Super Mario Cereal is a Nintendo fan’s dream — but not because of how it tastes
On Monday, Nintendo and Kellogg’s will launch Super Mario Cereal, and Mario and his new best friend Cappy will be on cereal boxes everywhere — for a limited time, at least. And no, the cereal doesn’t require you to save a princess before eating it.
Super Mario Cereal is similar to many cereals you’d see advertised on a Saturday morning as part of one’s balanced breakfast: Inside the box you’ll find boring beige bits with tasty, sugar-filled bits sprinkled in. Think Lucky Charms, but dehydrated Mario-themed marshmallows rather than hearts, stars and horseshoes.
Maybe you’re thinking Nintendo and cereal don’t really go together. Turns out, this isn’t new territory for the company: In the 1980s, Nintendo launched the Nintendo Cereal System. Check out the commercial touting the breakfast food — come for the cheesy tag lines, stay for the VHS-era “hiss” in the background.
Does Super Mario Cereal taste good?
Super Mario Cereal tastes fine. It’s not terrible, not amazing.
We ate five bowls in a row (because journalism), despite the fact that the food itself isn’t groundbreaking. There’s little here you wouldn’t find in a Lucky Charms or Cap’n Crunch box, save for the Mario marshmallows, which include item boxes, mushrooms and Mario caps.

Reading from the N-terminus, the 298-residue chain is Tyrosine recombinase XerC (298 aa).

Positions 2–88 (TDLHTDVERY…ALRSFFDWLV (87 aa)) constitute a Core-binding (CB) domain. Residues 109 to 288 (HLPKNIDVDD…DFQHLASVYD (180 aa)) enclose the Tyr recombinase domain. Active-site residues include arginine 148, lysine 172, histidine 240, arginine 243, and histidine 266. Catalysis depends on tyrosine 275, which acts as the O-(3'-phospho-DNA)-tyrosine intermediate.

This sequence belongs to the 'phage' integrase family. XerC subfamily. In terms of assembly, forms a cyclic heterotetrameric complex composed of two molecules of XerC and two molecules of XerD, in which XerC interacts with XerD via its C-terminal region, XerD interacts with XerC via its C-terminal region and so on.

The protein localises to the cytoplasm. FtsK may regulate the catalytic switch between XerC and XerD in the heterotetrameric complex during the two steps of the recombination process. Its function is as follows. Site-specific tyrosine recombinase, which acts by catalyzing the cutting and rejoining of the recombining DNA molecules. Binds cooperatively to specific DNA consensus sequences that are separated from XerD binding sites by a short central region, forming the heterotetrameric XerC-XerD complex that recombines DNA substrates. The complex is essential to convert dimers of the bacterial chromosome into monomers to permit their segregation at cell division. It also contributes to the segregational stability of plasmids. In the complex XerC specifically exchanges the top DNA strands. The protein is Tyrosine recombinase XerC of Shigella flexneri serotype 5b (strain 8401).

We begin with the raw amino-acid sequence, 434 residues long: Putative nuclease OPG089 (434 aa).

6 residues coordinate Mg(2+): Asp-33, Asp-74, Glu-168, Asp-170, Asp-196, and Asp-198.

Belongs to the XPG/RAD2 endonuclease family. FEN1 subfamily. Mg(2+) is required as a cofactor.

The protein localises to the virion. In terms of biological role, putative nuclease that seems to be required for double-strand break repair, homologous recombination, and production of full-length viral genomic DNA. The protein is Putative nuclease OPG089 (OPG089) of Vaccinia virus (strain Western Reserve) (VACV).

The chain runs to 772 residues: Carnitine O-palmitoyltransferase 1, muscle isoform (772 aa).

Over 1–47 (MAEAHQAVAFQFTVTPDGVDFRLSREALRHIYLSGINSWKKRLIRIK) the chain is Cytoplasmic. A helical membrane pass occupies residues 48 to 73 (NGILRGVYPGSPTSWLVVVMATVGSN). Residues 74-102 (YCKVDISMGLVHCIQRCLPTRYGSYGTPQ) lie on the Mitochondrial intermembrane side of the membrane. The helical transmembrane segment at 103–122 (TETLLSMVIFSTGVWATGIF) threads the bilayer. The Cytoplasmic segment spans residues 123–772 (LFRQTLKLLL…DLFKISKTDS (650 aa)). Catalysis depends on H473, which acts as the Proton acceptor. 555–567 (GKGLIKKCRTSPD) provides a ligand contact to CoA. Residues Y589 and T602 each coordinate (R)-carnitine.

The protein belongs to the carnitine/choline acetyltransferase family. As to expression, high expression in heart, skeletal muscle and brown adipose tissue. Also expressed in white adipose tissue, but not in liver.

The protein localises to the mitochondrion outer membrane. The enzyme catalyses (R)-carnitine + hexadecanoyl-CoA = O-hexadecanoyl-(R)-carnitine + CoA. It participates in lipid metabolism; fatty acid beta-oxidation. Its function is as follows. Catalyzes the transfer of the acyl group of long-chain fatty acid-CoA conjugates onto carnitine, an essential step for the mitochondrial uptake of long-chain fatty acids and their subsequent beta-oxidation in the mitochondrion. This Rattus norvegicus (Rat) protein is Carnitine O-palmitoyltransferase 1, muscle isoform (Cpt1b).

The real attraction, however, is the back of the box. A Super Mario-themed maze and trivia inspired by the game is sure to keep the Mario fans entertained. And because this is 2017, the box has a near field communication tag built in (the same thing that powers Apple Pay and a bunch of Android capabilities). If you have a Nintendo Switch and the new Super Mario Odyssey, you can hold your device up to the box and unlock in-game features.
Do I need Super Mario Cereal?
It’s probable that few would complain if you gave them a bowl of Super Mario Cereal, since it tastes pretty good (hence the five bowls). But in a blind taste test, you’d likely have a tough time telling apart Nintendo’s offering from other sugary cereals.
But that’s not the point. Nintendo fans will buy it because it’s limited-edition, and to unlock the special features. Parents will buy it for their Nintendo-loving kids for the look on their faces when they get it. And smart people, well they’ll buy it so they can profit in 30 years — if this $500 Nintendo cereal resale is real, just imagine the possibilities.
Don’t buy Nintendo’s cereal expecting it will be any more than an early morning sugar rush. (No, you won’t double in size after eating the marshmallow mushrooms.) Do buy Nintendo’s cereal because it’s a rare piece of Super Mario history.